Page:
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Site characterisation in Kangra Valley (NW Himalaya, India) by inversion of H/V spectral ratio from ambient noise measurements and its validation by multichannel analysis of surface waves techniqueNormal access

Authors: A.K. Mahajan and P. Kumar
Journal name: Near Surface Geophysics
Issue: Vol 16, No 3, June 2018 pp. 314 - 327
DOI: 10.3997/1873-0604.2018008
Special topic: Urban Geophysics: New Developments and Research
Language: English
Info: Article, PDF ( 1.94Mb )
Price: € 30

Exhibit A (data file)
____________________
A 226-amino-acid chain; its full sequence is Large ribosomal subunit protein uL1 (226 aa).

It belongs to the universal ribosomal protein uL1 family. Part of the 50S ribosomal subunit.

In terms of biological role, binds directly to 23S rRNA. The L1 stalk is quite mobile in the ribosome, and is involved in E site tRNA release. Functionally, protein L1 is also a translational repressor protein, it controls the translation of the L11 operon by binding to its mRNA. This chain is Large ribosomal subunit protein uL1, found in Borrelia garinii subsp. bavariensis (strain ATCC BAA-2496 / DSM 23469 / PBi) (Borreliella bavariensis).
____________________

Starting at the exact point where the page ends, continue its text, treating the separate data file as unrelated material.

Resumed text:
The ambient noise measurements were performed at 200 sites in and around the upcoming urban centre of Kangra Valley to derive the predominant frequency of soil. The shear-wave velocity of the soft soil cover is obtained by joint-fit inversion modelling of the horizontal-to-vertical spectral ratio and the dispersion curves derived from multichannel simulation with one receiver survey. Simultaneously, shear-wave velocity investigations were also performed employing an active 24-channel engineering seismograph using multichannel analysis of surface waves. Finally, the derived one-dimensional shear-wave velocity profiles were compared between these two different approaches, which were found to be in good agreement. The shear-wave velocity investigations of the study area have indicated that the majority of the sites either fall in soil class D (Vs = 180–360 m/s, stiff soil) or class C (Vs = 360–760 m/s, very stiff soil) as per NEHRP classification. The microtremor data also suggest high fundamental frequency (4 to >20 Hz) within and on the fringes of the basin, thus covering 80% of the study area, which is in agreement with the known shear-wave velocity variation in the Kangra Valley. The large variation in high frequencies cannot be attributed to the presence of thick loose alluvial sediments (gravels and sand) but can be related to the presence of moraine deposits or bedrock (upper conglomerates) underneath the basin. However, a few isolated locations in the northern and southeastern parts of the basin are characterised by a low predominant frequency (2–3 Hz) or frequency less than even 2 Hz. The results further suggest that both multichannel analysis of surface waves and horizontal-to-vertical spectral ratio methods, in combination with multichannel simulation with one receiver, are complementary to each other and are suitable for estimating the shear-wave velocity structure for hilly urban regions, where exploring a large area is a major challenge. The analysis further reveals that Kangra Valley can have a major devastation from a near-source earthquake rather than from a far-source event.

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